There are still plenty of folk around in Brighton who have many a story to tell about life during the Second World War. For most of us though, the experience is missing. The conflict and its effects are limited to varied film footage that afford us images of the conflict unfolding, and often some very poignant pictures of its horrific effects both home and abroad.
Brighton, all these years later, seems to reveal little trace of the involvement of the townsfolk in those terrible years, aside of memorials to those who gave their lives in service. However, if you look closely enough, the evidence of the effects of the bombs that dropped on the town is still there. Two very noticeable examples can be found in White Street and Egremont Place, just off Edward Street.
White Street was bombed on the evening of the 18th September 1940. A few days after the biggest raid on Brighton had claimed, according to official records, an eventual number of 52 lives. In this raid 12 people died, 11 in White Street and 1 in the adjoining Baker Street. Of the bombs that were dropped, the heaviest damage was inflicted upon the lowest part of White Street. A picture from the time is shown below:
Picture Source: Unknown
So what of the effects as seen today ? Well, take a look at this part of the street now:
The houses shown are clearly new builds that would cause anyone to question as to how such constructs came about.
Another example of the legacy of random German bombs during 1940 can be found in Egremont Place.
On the 26th October of that year my late uncle was making his way towards Egremont Place when the bomb dropped. I’m not sure of his exact location, but a piece of sharp flying shrapnel landed just in front of him, some metres from the point of blast. He was probably spared by a few seconds of distance. The occupants of the houses were not so fortunate, two perishing in the blast. On this occasion there had been no air raid sirens, although a lone bomber, often a feature of these raids, had been seen crossing the town.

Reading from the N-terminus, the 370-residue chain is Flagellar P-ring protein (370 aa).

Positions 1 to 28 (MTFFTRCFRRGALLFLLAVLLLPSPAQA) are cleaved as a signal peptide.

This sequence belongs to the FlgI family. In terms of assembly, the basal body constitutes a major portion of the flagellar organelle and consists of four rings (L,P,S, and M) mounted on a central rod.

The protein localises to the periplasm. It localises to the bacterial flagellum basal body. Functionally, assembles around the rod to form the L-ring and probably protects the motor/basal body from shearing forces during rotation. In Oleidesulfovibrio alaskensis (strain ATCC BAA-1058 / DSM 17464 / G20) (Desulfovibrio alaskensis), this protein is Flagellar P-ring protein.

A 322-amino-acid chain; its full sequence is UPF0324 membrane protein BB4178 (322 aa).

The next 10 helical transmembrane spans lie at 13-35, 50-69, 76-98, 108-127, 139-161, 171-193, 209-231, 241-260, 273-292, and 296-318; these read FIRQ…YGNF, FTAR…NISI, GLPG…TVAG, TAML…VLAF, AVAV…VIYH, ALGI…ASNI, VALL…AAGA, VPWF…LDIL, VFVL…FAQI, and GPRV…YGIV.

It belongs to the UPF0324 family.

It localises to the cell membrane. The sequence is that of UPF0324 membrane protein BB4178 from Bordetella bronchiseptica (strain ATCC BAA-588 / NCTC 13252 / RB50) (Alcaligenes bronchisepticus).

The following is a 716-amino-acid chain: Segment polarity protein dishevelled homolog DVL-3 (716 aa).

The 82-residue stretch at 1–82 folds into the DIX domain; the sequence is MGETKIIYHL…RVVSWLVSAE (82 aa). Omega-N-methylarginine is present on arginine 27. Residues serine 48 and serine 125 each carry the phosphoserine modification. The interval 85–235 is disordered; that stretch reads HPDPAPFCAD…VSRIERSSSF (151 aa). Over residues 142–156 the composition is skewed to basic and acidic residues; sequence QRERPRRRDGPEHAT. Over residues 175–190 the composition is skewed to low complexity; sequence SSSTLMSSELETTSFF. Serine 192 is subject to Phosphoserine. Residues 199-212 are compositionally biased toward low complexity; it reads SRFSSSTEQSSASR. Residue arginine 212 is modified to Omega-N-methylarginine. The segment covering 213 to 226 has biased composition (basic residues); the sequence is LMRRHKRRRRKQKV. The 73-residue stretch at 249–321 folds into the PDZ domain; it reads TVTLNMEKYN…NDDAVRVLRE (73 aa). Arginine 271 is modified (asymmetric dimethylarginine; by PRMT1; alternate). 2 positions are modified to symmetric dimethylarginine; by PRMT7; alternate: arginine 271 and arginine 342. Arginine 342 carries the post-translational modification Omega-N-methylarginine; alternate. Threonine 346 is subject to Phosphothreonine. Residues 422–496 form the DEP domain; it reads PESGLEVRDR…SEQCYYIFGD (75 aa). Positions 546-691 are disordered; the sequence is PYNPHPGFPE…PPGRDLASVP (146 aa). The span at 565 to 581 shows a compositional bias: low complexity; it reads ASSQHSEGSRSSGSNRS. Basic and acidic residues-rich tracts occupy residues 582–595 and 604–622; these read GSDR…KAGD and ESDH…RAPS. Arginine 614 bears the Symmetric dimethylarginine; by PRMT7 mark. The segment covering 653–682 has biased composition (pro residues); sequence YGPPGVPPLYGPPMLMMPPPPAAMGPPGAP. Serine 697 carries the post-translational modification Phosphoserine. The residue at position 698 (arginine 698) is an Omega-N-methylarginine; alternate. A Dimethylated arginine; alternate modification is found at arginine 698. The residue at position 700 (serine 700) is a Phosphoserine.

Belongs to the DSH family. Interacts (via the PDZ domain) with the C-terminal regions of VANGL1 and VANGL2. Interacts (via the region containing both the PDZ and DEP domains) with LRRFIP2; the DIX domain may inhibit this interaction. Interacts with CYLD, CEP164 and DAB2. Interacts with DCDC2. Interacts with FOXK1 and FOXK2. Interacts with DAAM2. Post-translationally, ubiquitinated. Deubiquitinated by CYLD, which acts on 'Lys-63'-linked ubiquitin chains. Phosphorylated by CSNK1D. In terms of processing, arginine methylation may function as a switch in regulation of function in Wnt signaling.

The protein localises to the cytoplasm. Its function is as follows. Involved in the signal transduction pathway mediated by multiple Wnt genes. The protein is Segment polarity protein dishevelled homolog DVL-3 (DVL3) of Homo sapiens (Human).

The buildings affected appear to be number 20 (destroyed) and number 22 (partially, but seriously damaged). There is a photo of the bombsite in circulation, possibly from a local rag at the time, but I am not able to show it here.
However, here is a picture of the site as it looks at present.
Again, above we see the legacy of the bombings, namely new builds that betray some sort of incident that necessitated their build, rather than a natural architectural progression.
There are doubtless many other places that show constructional anomalies in Brighton that folk could point out, and I’d be interested to hear them. But for now these images are the closest, and somewhat powerful connection, I can sense from the time. It’s hard to imagine what life must have been like for those who survived but lost loved ones.
Further recommended reading:
Target Brighton by David Rowland